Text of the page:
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Introduction First introduced by [Ret93], pomset linear logic can deal with linguistic aspects by inducing a partial order on words. [LR95] uses this property: it defines modules (or partial proofnets) which consist in entries for words, describing both the category of the word and its behavior when interacting with other words. Then the natural question of comparing the generative power of such grammars with Tree Adjoining Grammars [JLT75], as [JK96] pointed some links out, arises. To answer this question, we propose a logical formalization of TAGs in the framework of linear logic proofnets. We aim to model trees and operations on these trees with a restricted part of proofnets (included in the intuitionistic ones), and we show how this kind of proofnets expresses equivalently TAGtrees. The first section presents all the definitions. Then, in the second section, we propose a fragment of proofnets allowing the tree encoding and the third section defines the way we mode
ProofNets, hybrid logics and minimalist representations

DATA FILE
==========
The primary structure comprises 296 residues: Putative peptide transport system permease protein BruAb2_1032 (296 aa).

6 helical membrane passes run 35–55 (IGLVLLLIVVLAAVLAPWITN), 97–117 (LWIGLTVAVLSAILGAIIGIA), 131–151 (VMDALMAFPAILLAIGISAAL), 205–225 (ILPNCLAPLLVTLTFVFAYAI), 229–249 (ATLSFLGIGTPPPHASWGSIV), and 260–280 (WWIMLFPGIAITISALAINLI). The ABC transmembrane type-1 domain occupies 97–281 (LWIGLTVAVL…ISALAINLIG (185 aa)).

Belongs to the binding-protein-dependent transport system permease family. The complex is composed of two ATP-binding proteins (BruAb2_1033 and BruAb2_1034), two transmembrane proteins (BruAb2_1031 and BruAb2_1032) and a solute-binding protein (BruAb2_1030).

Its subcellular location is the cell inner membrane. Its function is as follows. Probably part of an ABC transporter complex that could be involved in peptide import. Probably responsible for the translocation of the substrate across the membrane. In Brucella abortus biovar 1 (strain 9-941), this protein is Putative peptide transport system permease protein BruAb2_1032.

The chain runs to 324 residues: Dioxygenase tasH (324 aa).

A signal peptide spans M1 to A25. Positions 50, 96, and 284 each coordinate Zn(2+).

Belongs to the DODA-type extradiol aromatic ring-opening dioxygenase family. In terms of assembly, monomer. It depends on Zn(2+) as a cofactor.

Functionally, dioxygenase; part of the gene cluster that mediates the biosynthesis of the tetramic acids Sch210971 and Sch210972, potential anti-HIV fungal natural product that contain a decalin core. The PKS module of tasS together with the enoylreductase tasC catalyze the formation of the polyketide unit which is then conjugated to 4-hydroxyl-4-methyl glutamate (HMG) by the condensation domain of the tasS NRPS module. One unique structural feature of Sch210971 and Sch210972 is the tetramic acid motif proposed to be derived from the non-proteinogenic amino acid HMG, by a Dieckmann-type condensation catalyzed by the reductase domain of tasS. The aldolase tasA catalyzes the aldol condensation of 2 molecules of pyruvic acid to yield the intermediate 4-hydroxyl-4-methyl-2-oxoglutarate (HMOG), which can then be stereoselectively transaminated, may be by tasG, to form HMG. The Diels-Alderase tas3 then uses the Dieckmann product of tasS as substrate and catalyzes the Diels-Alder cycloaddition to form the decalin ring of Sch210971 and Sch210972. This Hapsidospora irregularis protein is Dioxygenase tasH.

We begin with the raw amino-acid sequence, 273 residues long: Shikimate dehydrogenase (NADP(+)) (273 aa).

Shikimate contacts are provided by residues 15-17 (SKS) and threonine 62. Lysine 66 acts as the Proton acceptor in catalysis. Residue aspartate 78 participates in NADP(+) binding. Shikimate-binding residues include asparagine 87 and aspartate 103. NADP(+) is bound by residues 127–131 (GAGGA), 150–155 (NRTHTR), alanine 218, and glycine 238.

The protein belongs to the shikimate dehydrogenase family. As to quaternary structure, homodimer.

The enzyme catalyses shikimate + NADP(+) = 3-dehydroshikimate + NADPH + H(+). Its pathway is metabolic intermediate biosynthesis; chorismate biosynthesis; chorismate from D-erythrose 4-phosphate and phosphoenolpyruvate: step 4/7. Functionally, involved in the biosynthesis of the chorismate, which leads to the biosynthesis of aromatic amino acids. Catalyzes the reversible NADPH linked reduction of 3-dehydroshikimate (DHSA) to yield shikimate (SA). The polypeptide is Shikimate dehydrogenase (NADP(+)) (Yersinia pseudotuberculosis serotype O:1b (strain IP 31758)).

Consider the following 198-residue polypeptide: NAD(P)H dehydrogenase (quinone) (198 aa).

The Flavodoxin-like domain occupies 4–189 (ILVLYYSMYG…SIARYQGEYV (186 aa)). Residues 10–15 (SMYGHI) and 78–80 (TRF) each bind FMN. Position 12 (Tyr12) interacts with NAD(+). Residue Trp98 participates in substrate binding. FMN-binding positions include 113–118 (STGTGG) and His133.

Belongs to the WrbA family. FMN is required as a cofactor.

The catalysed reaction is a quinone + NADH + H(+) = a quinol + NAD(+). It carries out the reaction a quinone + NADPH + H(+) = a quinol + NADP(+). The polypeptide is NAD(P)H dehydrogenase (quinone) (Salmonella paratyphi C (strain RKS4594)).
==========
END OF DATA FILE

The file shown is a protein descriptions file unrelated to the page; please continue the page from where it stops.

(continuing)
In Mathematics of Language 6
, 1999
"... . In this paper, we aim at giving a logical account of the representationalist view on minimalist grammars by refering to the notion of ProofNet in Linear Logic. We propose at the same time a hybrid logic, which mixes one logic (Lambek calculus) for building up elementary proofs and another one for ..."
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. In this paper, we aim at giving a logical account of the representationalist view on minimalist grammars by refering to the notion of ProofNet in Linear Logic. We propose at the same time a hybrid logic, which mixes one logic (Lambek calculus) for building up elementary proofs and another one for combining the proofs so obtained. Because the first logic is non commutative and the second one is commutative, this brings us a way to combine commutativity and non commutativity in the same framework. The dynamic of cutelimination in proofnets is used to formalise the moveoperation. Otherwise, we advocate a proofnet formalism which allows us to consider formulae as nodes to which it is possible to assign weights which determine the final phonological interpretation. Keywords: generative grammar, typelogical grammar, linear logic, proofnets, hybrid logics 1. Introduction The basic idea concerning the use of Proofnets is to consider words and expressions as building blocks in the ...